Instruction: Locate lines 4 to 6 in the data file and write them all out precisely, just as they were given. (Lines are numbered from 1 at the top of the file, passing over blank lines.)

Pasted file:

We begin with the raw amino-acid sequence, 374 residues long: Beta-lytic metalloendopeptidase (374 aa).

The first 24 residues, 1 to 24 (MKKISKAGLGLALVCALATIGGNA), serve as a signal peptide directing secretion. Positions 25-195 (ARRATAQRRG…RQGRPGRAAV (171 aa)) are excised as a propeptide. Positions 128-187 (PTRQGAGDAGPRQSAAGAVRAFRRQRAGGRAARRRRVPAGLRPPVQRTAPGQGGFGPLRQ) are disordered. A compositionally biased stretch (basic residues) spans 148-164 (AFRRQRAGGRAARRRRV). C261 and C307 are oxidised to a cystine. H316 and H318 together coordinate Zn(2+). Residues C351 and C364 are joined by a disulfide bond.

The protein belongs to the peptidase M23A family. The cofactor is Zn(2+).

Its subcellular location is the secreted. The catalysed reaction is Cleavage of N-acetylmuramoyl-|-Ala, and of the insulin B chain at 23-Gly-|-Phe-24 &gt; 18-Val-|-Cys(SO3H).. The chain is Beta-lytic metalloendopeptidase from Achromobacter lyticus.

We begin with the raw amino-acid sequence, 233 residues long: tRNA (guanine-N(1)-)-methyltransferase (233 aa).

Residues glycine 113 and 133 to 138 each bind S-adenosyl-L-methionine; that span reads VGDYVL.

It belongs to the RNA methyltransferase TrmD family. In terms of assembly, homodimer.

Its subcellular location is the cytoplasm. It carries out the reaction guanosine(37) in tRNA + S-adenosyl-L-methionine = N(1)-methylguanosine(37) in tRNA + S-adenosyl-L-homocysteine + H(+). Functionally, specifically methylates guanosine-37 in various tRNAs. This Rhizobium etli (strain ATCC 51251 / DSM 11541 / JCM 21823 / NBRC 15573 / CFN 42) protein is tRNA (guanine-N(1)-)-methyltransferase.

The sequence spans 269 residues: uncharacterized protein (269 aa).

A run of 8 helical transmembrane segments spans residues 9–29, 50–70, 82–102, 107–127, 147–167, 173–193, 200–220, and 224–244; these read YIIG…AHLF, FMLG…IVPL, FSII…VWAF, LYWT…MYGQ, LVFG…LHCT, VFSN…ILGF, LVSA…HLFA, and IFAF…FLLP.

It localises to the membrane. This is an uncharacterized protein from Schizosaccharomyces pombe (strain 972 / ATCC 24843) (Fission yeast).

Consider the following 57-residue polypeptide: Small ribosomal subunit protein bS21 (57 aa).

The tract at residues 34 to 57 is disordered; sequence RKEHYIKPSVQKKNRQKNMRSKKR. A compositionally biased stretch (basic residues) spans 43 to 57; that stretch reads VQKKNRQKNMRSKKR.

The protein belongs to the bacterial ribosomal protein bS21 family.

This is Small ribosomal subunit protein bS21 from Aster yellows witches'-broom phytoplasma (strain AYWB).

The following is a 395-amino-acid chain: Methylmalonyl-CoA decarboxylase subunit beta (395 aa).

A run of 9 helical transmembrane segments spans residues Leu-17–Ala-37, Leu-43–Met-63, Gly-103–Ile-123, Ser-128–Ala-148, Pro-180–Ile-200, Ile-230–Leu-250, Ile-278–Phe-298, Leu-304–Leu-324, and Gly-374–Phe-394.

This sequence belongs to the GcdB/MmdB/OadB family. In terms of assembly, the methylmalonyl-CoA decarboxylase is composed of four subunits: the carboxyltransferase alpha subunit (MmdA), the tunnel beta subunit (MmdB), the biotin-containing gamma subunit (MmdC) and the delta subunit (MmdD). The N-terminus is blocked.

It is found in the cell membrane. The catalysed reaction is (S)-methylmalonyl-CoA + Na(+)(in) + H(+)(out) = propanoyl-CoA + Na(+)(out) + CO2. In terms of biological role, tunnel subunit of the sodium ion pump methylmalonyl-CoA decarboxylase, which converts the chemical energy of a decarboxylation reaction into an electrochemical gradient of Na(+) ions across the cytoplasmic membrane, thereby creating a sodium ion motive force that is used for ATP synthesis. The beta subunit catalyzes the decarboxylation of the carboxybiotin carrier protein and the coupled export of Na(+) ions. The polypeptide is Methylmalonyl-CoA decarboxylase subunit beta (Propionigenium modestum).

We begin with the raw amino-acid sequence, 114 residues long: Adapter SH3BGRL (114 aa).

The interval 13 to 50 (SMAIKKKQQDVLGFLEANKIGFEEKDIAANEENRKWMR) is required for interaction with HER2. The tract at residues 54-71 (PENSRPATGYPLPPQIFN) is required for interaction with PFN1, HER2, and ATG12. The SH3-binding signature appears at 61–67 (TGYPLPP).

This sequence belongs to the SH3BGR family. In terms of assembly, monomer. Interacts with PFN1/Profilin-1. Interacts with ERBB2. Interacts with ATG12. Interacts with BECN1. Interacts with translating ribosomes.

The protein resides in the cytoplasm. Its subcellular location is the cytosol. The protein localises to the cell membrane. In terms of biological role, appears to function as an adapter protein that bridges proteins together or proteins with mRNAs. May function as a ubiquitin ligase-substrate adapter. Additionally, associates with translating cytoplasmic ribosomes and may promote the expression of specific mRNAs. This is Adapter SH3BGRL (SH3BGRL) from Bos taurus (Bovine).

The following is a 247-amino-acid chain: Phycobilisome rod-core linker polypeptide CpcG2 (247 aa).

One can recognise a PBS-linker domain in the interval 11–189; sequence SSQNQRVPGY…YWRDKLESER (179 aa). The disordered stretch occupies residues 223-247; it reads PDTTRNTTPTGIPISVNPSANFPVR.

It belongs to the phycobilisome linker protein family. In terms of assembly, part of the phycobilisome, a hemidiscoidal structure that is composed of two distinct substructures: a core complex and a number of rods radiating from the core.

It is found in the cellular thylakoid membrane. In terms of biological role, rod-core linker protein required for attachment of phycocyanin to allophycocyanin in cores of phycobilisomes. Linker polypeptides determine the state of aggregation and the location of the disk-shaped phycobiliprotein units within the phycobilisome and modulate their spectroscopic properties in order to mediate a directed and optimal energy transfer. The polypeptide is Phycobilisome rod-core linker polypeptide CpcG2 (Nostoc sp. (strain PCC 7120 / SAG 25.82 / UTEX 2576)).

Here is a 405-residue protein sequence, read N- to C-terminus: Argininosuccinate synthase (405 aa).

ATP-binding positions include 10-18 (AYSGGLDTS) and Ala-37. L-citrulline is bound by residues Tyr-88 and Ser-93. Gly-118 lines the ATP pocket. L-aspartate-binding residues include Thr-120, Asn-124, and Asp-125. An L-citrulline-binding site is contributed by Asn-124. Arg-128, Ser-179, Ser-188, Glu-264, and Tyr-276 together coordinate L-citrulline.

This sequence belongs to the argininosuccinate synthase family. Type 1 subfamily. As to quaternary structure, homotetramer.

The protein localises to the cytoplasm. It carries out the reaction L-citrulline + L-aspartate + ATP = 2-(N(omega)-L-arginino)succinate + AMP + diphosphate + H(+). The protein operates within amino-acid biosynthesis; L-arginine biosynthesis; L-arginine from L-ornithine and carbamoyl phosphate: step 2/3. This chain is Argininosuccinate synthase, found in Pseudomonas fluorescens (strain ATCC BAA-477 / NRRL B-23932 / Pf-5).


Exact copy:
Its subcellular location is the secreted. The catalysed reaction is Cleavage of N-acetylmuramoyl-|-Ala, and of the insulin B chain at 23-Gly-|-Phe-24 &gt; 18-Val-|-Cys(SO3H).. The chain is Beta-lytic metalloendopeptidase from Achromobacter lyticus.

We begin with the raw amino-acid sequence, 233 residues long: tRNA (guanine-N(1)-)-methyltransferase (233 aa).

Residues glycine 113 and 133 to 138 each bind S-adenosyl-L-methionine; that span reads VGDYVL.